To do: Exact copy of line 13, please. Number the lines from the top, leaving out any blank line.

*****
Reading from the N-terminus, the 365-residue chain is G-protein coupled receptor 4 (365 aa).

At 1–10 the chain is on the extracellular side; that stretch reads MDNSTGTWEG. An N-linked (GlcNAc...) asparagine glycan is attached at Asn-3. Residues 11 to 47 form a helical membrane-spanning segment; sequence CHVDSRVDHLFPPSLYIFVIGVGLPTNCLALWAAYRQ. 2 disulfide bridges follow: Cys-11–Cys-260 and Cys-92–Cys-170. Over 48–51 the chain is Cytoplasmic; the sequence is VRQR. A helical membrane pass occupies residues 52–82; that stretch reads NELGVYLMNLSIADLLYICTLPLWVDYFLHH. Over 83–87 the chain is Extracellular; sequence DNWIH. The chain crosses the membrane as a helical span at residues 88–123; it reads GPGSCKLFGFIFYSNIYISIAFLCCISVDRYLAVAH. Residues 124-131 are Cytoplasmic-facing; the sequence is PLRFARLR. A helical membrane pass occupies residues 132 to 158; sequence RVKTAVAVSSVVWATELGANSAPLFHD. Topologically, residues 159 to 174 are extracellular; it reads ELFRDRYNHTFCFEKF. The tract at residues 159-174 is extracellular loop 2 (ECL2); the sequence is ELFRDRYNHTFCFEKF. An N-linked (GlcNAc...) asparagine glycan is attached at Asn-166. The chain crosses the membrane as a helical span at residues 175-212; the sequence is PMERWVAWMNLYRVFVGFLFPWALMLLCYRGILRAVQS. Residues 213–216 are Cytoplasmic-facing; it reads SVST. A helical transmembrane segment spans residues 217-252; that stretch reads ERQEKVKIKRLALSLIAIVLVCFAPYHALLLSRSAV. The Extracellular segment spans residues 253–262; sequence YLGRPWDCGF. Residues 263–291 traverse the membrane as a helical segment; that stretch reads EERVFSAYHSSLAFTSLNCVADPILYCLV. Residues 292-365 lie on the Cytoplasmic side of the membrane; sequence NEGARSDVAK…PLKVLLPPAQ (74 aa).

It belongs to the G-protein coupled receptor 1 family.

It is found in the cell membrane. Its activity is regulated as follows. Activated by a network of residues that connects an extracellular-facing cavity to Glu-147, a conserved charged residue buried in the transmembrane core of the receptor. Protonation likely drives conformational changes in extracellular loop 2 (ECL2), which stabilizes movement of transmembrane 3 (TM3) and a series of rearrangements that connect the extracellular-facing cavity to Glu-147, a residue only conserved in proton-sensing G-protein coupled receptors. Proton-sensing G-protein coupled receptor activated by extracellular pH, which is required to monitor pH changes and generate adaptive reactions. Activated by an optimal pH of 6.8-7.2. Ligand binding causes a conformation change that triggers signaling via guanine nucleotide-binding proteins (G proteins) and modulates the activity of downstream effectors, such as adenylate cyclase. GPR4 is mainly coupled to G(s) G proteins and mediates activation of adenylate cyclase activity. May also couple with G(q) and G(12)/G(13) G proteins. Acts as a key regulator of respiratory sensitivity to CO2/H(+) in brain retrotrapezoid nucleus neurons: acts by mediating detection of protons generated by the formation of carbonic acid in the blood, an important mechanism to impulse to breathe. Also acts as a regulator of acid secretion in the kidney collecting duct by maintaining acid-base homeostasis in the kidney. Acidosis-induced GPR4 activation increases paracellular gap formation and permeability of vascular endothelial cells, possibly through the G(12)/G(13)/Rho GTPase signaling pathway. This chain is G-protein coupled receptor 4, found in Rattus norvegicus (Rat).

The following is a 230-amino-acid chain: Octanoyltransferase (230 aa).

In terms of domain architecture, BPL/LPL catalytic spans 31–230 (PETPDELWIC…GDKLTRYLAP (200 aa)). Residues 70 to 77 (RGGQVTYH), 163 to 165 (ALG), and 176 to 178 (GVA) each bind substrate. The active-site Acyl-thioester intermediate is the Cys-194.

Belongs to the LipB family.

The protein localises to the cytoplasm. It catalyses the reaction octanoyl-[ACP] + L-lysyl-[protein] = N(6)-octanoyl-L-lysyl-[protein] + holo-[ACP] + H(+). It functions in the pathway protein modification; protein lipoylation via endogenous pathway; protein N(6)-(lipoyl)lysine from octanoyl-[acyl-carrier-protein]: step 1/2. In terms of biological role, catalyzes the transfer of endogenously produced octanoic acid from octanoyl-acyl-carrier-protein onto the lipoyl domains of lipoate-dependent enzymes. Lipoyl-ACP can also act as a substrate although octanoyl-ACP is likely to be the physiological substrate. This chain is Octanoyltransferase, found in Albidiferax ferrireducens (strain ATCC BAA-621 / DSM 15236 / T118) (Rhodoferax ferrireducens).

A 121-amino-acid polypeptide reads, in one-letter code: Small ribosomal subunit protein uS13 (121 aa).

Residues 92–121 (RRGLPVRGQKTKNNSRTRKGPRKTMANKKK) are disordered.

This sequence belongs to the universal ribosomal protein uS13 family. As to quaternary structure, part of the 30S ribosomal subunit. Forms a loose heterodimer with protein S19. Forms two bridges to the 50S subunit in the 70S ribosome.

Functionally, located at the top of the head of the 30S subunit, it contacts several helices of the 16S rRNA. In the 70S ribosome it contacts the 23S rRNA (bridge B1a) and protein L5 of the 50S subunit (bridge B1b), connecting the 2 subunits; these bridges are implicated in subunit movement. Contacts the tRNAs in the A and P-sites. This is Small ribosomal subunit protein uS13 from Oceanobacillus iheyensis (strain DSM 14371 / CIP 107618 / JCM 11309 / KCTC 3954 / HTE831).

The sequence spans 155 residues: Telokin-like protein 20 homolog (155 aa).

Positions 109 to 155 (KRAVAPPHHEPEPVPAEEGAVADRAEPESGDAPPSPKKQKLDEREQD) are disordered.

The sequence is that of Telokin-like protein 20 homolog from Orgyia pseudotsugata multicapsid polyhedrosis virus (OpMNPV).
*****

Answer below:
The sequence spans 155 residues: Telokin-like protein 20 homolog (155 aa).